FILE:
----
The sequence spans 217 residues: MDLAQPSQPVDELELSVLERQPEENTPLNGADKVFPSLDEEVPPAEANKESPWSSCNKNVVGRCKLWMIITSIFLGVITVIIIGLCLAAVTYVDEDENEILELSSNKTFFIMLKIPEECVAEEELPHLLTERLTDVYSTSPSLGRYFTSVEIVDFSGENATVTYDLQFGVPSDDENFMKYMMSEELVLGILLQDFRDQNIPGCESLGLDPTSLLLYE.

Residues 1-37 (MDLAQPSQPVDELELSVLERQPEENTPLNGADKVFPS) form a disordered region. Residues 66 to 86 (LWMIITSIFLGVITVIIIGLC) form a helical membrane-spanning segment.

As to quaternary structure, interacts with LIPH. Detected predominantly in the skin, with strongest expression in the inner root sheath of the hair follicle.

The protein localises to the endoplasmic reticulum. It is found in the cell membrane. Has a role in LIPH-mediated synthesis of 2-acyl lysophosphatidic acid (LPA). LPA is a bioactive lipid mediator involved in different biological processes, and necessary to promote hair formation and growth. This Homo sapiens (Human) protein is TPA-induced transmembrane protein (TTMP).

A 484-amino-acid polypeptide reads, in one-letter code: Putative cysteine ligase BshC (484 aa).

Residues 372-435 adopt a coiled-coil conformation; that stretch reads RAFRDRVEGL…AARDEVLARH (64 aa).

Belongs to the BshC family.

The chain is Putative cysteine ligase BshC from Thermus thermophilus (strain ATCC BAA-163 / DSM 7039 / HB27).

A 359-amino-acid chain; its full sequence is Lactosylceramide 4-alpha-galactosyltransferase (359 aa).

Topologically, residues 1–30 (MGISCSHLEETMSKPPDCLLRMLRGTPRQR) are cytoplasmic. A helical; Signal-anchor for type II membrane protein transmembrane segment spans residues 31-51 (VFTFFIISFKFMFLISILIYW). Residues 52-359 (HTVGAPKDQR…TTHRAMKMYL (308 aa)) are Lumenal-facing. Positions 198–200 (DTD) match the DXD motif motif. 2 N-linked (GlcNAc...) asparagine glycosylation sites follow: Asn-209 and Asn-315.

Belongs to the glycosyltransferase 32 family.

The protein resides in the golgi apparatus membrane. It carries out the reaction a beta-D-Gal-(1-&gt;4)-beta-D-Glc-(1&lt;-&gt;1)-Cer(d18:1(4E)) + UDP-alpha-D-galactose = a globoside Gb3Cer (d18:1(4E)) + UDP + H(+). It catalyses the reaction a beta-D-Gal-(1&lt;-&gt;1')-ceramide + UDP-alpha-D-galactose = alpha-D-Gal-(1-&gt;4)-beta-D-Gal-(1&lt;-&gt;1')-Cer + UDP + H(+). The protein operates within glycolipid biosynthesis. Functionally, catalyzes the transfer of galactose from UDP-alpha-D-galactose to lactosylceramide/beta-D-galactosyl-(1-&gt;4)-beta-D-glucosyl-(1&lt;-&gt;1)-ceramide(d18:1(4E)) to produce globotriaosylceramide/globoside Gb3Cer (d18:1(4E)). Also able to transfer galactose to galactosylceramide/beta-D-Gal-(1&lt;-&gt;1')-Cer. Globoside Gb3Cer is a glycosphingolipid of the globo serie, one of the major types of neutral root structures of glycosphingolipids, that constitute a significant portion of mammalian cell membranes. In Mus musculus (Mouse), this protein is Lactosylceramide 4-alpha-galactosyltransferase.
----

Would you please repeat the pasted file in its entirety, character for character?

The sequence spans 217 residues: MDLAQPSQPVDELELSVLERQPEENTPLNGADKVFPSLDEEVPPAEANKESPWSSCNKNVVGRCKLWMIITSIFLGVITVIIIGLCLAAVTYVDEDENEILELSSNKTFFIMLKIPEECVAEEELPHLLTERLTDVYSTSPSLGRYFTSVEIVDFSGENATVTYDLQFGVPSDDENFMKYMMSEELVLGILLQDFRDQNIPGCESLGLDPTSLLLYE.

Residues 1-37 (MDLAQPSQPVDELELSVLERQPEENTPLNGADKVFPS) form a disordered region. Residues 66 to 86 (LWMIITSIFLGVITVIIIGLC) form a helical membrane-spanning segment.

As to quaternary structure, interacts with LIPH. Detected predominantly in the skin, with strongest expression in the inner root sheath of the hair follicle.

The protein localises to the endoplasmic reticulum. It is found in the cell membrane. Has a role in LIPH-mediated synthesis of 2-acyl lysophosphatidic acid (LPA). LPA is a bioactive lipid mediator involved in different biological processes, and necessary to promote hair formation and growth. This Homo sapiens (Human) protein is TPA-induced transmembrane protein (TTMP).

A 484-amino-acid polypeptide reads, in one-letter code: Putative cysteine ligase BshC (484 aa).

Residues 372-435 adopt a coiled-coil conformation; that stretch reads RAFRDRVEGL…AARDEVLARH (64 aa).

Belongs to the BshC family.

The chain is Putative cysteine ligase BshC from Thermus thermophilus (strain ATCC BAA-163 / DSM 7039 / HB27).

A 359-amino-acid chain; its full sequence is Lactosylceramide 4-alpha-galactosyltransferase (359 aa).

Topologically, residues 1–30 (MGISCSHLEETMSKPPDCLLRMLRGTPRQR) are cytoplasmic. A helical; Signal-anchor for type II membrane protein transmembrane segment spans residues 31-51 (VFTFFIISFKFMFLISILIYW). Residues 52-359 (HTVGAPKDQR…TTHRAMKMYL (308 aa)) are Lumenal-facing. Positions 198–200 (DTD) match the DXD motif motif. 2 N-linked (GlcNAc...) asparagine glycosylation sites follow: Asn-209 and Asn-315.

Belongs to the glycosyltransferase 32 family.

The protein resides in the golgi apparatus membrane. It carries out the reaction a beta-D-Gal-(1-&gt;4)-beta-D-Glc-(1&lt;-&gt;1)-Cer(d18:1(4E)) + UDP-alpha-D-galactose = a globoside Gb3Cer (d18:1(4E)) + UDP + H(+). It catalyses the reaction a beta-D-Gal-(1&lt;-&gt;1')-ceramide + UDP-alpha-D-galactose = alpha-D-Gal-(1-&gt;4)-beta-D-Gal-(1&lt;-&gt;1')-Cer + UDP + H(+). The protein operates within glycolipid biosynthesis. Functionally, catalyzes the transfer of galactose from UDP-alpha-D-galactose to lactosylceramide/beta-D-galactosyl-(1-&gt;4)-beta-D-glucosyl-(1&lt;-&gt;1)-ceramide(d18:1(4E)) to produce globotriaosylceramide/globoside Gb3Cer (d18:1(4E)). Also able to transfer galactose to galactosylceramide/beta-D-Gal-(1&lt;-&gt;1')-Cer. Globoside Gb3Cer is a glycosphingolipid of the globo serie, one of the major types of neutral root structures of glycosphingolipids, that constitute a significant portion of mammalian cell membranes. In Mus musculus (Mouse), this protein is Lactosylceramide 4-alpha-galactosyltransferase.